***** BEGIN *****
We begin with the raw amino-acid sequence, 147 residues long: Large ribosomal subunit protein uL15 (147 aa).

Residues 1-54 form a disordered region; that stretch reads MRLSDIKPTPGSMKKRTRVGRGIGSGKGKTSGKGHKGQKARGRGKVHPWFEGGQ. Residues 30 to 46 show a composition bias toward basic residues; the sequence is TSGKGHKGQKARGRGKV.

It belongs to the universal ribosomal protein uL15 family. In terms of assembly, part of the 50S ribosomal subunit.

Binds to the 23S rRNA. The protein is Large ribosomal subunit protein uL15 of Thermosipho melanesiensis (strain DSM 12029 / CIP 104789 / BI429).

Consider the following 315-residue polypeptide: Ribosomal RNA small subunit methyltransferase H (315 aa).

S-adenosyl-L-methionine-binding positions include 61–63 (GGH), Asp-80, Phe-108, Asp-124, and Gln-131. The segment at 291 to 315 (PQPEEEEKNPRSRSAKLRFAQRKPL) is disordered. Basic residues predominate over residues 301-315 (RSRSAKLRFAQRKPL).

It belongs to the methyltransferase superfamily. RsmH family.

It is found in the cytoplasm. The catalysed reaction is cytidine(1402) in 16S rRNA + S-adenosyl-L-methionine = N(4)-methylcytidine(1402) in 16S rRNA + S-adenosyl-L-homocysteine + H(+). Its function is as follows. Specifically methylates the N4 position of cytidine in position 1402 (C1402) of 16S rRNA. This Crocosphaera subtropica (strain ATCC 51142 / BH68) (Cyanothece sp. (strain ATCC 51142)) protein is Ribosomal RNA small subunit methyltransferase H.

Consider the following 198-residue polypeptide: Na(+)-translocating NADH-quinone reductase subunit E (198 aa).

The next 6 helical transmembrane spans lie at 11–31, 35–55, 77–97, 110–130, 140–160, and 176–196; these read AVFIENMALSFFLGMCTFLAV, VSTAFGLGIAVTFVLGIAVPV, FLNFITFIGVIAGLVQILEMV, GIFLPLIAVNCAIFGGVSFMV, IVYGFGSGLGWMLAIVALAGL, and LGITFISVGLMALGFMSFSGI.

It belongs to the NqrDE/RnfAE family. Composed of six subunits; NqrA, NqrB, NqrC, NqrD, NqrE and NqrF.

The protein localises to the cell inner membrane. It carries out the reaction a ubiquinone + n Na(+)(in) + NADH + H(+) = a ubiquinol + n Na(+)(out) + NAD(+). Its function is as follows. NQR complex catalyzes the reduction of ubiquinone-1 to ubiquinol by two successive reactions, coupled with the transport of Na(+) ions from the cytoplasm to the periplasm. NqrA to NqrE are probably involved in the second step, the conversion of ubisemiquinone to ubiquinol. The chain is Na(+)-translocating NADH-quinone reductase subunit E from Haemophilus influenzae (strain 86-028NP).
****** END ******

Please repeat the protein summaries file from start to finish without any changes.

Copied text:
We begin with the raw amino-acid sequence, 147 residues long: Large ribosomal subunit protein uL15 (147 aa).

Residues 1-54 form a disordered region; that stretch reads MRLSDIKPTPGSMKKRTRVGRGIGSGKGKTSGKGHKGQKARGRGKVHPWFEGGQ. Residues 30 to 46 show a composition bias toward basic residues; the sequence is TSGKGHKGQKARGRGKV.

It belongs to the universal ribosomal protein uL15 family. In terms of assembly, part of the 50S ribosomal subunit.

Binds to the 23S rRNA. The protein is Large ribosomal subunit protein uL15 of Thermosipho melanesiensis (strain DSM 12029 / CIP 104789 / BI429).

Consider the following 315-residue polypeptide: Ribosomal RNA small subunit methyltransferase H (315 aa).

S-adenosyl-L-methionine-binding positions include 61–63 (GGH), Asp-80, Phe-108, Asp-124, and Gln-131. The segment at 291 to 315 (PQPEEEEKNPRSRSAKLRFAQRKPL) is disordered. Basic residues predominate over residues 301-315 (RSRSAKLRFAQRKPL).

It belongs to the methyltransferase superfamily. RsmH family.

It is found in the cytoplasm. The catalysed reaction is cytidine(1402) in 16S rRNA + S-adenosyl-L-methionine = N(4)-methylcytidine(1402) in 16S rRNA + S-adenosyl-L-homocysteine + H(+). Its function is as follows. Specifically methylates the N4 position of cytidine in position 1402 (C1402) of 16S rRNA. This Crocosphaera subtropica (strain ATCC 51142 / BH68) (Cyanothece sp. (strain ATCC 51142)) protein is Ribosomal RNA small subunit methyltransferase H.

Consider the following 198-residue polypeptide: Na(+)-translocating NADH-quinone reductase subunit E (198 aa).

The next 6 helical transmembrane spans lie at 11–31, 35–55, 77–97, 110–130, 140–160, and 176–196; these read AVFIENMALSFFLGMCTFLAV, VSTAFGLGIAVTFVLGIAVPV, FLNFITFIGVIAGLVQILEMV, GIFLPLIAVNCAIFGGVSFMV, IVYGFGSGLGWMLAIVALAGL, and LGITFISVGLMALGFMSFSGI.

It belongs to the NqrDE/RnfAE family. Composed of six subunits; NqrA, NqrB, NqrC, NqrD, NqrE and NqrF.

The protein localises to the cell inner membrane. It carries out the reaction a ubiquinone + n Na(+)(in) + NADH + H(+) = a ubiquinol + n Na(+)(out) + NAD(+). Its function is as follows. NQR complex catalyzes the reduction of ubiquinone-1 to ubiquinol by two successive reactions, coupled with the transport of Na(+) ions from the cytoplasm to the periplasm. NqrA to NqrE are probably involved in the second step, the conversion of ubisemiquinone to ubiquinol. The chain is Na(+)-translocating NADH-quinone reductase subunit E from Haemophilus influenzae (strain 86-028NP).